Defence research ‘antidote’ to Covid’s lost billions: thinktank

Formalised defence R&D ties could recoup one-quarter of the research funds lost from Australia’s ailing international education industry

July 26, 2021
Sailors stand in line with a boat going behind them as a metaphor for Defence research ‘antidote’ to Covid’s lost billions: thinktank
Source: Getty

Australian universities should align themselves with defence agencies and armaments companies to salvage research funding and wean themselves off their China dependency, according to the head of an influential Canberra thinktank.

Peter Jennings, executive director of the Australian Strategic Policy Institute, says a “formalised research partnership” modelled on the US Defense Advanced Research Projects Agency (Darpa) could replace 25 per cent of the research money provided by international students.

It could also alleviate the risks of universities’ overdependence on China – risks made “painfully obvious” by the pandemic’s choking of foreign student flows and Beijing’s willingness to use international education revenue as a “coercive instrument” to “punish Australian policy independence”.

In a report co-authored with former chief defence scientist Robert Clark, Mr Jennings proposes a “university analogue” of the Technical Cooperation Programme, which guides collaboration among the defence research agencies of the “Five Eyes” nations of Australia, Canada, New Zealand, the UK and the US.

Like Darpa, the collaboration would hire programme managers from pools of university, government and corporate scientists, and give them a free hand to pursue cutting-edge research likely to yield game-changing technologies but also at risk of “hitting dead ends”.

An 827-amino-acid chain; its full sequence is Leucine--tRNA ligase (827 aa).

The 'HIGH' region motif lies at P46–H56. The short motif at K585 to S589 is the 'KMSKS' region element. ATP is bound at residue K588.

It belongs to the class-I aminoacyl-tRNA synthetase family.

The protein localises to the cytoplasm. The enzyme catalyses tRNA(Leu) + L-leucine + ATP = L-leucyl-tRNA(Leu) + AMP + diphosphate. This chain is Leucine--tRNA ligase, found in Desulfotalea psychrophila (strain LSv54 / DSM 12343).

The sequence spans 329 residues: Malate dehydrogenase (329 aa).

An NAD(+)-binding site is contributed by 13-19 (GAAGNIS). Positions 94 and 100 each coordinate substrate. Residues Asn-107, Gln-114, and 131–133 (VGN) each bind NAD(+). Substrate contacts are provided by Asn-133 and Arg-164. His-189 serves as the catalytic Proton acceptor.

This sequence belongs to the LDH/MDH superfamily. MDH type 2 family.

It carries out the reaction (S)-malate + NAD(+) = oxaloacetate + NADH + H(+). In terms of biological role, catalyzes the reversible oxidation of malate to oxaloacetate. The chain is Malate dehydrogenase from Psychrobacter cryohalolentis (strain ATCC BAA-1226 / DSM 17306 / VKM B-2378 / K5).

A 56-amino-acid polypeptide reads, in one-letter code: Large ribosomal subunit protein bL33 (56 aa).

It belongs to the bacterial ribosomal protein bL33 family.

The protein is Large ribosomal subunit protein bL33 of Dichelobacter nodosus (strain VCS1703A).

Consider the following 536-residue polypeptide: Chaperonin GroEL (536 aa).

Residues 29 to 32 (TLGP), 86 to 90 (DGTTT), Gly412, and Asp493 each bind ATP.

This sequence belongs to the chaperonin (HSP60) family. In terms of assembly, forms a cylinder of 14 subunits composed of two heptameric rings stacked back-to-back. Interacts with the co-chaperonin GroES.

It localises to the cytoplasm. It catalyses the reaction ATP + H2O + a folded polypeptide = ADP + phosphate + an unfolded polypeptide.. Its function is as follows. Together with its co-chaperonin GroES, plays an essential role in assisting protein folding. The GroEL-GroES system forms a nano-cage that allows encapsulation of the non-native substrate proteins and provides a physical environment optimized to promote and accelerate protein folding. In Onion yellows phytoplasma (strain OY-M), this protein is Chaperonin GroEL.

The scheme would boost universities’ chances of sharing in an estimated A$8 billion (£4.3 billion) of Australian defence research and development funding this decade, along with “very significant” revenue from US agencies. The approach could gradually be extended to other Five Eyes nations along with “key European friends”, Japan and India.

International students earned Australian universities almost A$10 billion in 2019 alone. They delivered more than A$1 billion to individual institutions such as the University of Sydney, which made about A$160 million from government and private research contracts in all fields.

Mr Jennings, a former political adviser and defence department deputy secretary, conceded that defence research income would “only be a partial solution” to universities’ funding problems. But he pointed out that the defence budget was well over A$40 billion.

“There’s a fair amount of money in that to slosh around,” he told Times Higher Education. “More needs to go ultimately towards R&D. When you look at what could come from the UK and the US in particular, quite a few hundreds of millions is not unrealistic.”

Mr Jennings acknowledged that some academics would resist involvement with defence research. But he said universities already garnered defence funding from both Australian and US sources, and the types of academics most opposed to such income – those from politics faculties, for example – would be unlikely to attract it anyway.

“It’s too easy to paint a story of the military industrial complex on campus being a bad thing. If you’re working on hypersonics or optronics or radar or thermal layers in the ocean, you’re probably open to the thought that there’s defence relevance to the work. I know a lot of those folk and I have no doubt they think that’s a decent and honourable thing for them to be doing.”

The paper says China ties are becoming increasingly problematic for Australian universities as Washington tightens its oversight of American universities and enlists them in its technology war with Beijing. “This approach will increasingly inform thinking among governments in developed democracies around the world. In this hardened reality, the current largely open approach of Australian research universities to their international links is significantly exposed.”

john.ross@timeshighereducation.com

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Reader's comments (1)

If the defence department has a "fair amount of money" "to slosh around", it should be taken away from the department and used for other valid causes including independent research.

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